Above all, governments must remember they exist not to be "umpires," as the current Chief Justice of the Supreme Court once said, but to create a store of long-term institutional knowledge that excludes the influence of marketing. To act as an objective store of institutional knowledge requires integrity, the sine qua non of any successful enterprise, but particularly in government, which must often act as a mediator or brake against excesses. In addition, without integrity, a government will soon find itself outflanked by the private sector even in areas like space exploration, where R&D may not see investment returns for decades. A government that can tax by force begins with a competitive disadvantage against the private sector; a government that taxes without the presumption of integrity will automatically injury-default to competitors. 

To be sure, a government with integrity has more leeway with the public, reducing the need for fragmentation. Consider the following novel idea: citizen morale can be improved by designating specific ombudspersons under each department accessible by phone and email and required to respond within one week to any citizen question or complaint. Ombudspersons would need to collaborate with each other and inform agency or department leaders of policy decisions, all of which would be publicly accessible. Citizens opposed to any ad hoc policies may then petition each other and local government to reverse decisions not in the public interest, but such reversal should not be based on public opinion. Customers are not always right, and neither are citizens. Ombudspersons would be valued based on abilities to provide and communicate objective, independent, and consistent guidelines and would serve 10 year staggered terms. This is one example of an idea that can only be done in a country where integrity is presumed in governmental ranks. The alternative seems to be a mishmash of rules and regulations no one understands, with the need to hire an expensive (and potentially dishonest) attorney. If legal alternatives become too expensive or onerous, loopholes will be sought, and segregation assured.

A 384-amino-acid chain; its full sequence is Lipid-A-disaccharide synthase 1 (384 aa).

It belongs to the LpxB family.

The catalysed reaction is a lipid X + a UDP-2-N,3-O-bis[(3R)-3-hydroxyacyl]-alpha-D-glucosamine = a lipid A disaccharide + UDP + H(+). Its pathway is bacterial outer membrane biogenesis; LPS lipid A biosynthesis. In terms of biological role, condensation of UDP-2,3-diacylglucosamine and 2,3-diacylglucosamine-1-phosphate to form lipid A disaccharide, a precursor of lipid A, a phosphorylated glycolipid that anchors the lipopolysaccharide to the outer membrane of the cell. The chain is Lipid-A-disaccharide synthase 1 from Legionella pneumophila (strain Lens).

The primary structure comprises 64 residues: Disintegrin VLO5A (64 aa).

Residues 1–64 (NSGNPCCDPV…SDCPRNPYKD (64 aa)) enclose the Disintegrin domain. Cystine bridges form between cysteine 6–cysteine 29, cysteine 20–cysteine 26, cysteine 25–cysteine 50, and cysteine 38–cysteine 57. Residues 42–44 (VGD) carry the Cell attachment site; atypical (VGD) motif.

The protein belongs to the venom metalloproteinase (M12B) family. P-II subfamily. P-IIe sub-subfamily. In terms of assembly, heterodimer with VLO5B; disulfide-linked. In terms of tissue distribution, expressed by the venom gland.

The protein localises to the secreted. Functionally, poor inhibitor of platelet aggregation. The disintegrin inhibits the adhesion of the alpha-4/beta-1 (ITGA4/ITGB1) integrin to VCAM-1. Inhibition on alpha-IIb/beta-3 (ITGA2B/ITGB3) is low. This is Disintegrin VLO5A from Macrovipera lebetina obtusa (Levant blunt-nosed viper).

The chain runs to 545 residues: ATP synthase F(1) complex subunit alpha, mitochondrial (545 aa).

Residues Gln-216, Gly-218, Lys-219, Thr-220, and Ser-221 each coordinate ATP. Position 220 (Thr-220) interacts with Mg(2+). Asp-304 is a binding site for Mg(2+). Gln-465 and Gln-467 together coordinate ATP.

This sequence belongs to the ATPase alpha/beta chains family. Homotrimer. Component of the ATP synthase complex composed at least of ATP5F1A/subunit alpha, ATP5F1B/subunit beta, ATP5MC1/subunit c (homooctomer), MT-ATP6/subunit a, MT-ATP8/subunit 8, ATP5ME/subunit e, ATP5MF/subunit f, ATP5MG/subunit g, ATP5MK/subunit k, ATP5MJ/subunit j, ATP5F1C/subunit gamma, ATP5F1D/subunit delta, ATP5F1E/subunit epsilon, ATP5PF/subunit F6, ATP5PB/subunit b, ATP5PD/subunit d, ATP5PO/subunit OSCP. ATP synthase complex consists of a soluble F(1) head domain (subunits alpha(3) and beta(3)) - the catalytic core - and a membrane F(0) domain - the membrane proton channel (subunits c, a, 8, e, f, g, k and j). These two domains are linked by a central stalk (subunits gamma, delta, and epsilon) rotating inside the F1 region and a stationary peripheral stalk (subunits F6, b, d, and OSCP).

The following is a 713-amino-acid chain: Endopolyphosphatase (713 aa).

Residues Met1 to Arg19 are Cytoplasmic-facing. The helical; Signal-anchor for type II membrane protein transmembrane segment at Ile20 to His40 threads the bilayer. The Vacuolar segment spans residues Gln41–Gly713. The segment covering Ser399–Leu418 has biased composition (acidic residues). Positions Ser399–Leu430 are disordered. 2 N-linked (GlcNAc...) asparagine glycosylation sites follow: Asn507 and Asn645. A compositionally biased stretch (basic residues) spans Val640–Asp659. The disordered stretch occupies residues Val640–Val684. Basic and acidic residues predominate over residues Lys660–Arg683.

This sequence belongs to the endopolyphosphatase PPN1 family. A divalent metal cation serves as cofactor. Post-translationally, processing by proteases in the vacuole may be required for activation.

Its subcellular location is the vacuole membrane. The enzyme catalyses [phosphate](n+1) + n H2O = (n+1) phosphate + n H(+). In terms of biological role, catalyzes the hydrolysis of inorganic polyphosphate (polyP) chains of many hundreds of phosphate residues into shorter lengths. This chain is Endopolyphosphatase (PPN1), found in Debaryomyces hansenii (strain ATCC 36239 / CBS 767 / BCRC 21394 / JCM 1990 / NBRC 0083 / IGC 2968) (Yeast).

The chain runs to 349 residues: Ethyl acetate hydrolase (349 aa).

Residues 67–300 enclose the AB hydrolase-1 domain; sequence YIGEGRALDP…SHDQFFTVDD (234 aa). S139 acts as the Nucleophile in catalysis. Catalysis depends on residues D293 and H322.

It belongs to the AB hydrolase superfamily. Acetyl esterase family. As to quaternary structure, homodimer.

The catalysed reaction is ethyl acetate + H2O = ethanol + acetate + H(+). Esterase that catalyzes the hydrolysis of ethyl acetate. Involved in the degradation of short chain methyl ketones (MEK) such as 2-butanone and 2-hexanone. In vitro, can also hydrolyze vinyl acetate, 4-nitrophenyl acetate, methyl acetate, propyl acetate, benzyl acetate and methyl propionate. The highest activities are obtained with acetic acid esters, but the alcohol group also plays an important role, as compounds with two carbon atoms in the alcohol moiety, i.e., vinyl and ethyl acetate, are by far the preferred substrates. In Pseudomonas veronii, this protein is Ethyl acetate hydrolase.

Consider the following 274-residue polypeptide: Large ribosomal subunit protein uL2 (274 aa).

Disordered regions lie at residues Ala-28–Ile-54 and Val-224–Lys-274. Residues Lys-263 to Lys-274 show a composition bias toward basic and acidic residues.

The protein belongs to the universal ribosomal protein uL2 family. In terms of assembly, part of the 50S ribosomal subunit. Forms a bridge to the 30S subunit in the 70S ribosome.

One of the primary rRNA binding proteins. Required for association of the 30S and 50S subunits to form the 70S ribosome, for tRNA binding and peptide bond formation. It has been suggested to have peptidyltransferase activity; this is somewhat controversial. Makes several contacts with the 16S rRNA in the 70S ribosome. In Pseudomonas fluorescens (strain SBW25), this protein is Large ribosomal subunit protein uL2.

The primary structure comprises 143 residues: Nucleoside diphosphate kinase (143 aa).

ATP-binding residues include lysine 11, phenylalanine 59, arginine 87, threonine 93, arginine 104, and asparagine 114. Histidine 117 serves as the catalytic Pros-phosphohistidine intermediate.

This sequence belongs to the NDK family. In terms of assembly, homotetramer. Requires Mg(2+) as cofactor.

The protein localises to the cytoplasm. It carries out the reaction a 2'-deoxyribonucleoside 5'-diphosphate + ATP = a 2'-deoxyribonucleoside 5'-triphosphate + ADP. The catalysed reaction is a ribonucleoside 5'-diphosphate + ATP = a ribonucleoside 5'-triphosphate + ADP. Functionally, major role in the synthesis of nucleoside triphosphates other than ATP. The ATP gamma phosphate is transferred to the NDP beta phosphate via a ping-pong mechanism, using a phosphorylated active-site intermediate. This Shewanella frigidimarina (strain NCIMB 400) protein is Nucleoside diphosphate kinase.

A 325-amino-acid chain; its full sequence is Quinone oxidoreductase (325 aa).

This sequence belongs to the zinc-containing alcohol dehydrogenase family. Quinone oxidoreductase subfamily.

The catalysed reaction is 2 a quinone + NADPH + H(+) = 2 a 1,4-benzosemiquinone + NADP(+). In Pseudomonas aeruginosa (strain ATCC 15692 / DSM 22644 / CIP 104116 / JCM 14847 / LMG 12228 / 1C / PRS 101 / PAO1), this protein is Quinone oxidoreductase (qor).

What Will the Future Look Like?

I started this article comparing two countries with two different systems: one allegedly more authoritarian, and one allegedly more free. We should now see labels weren't very helpful in determining which system truly accomplished its goals.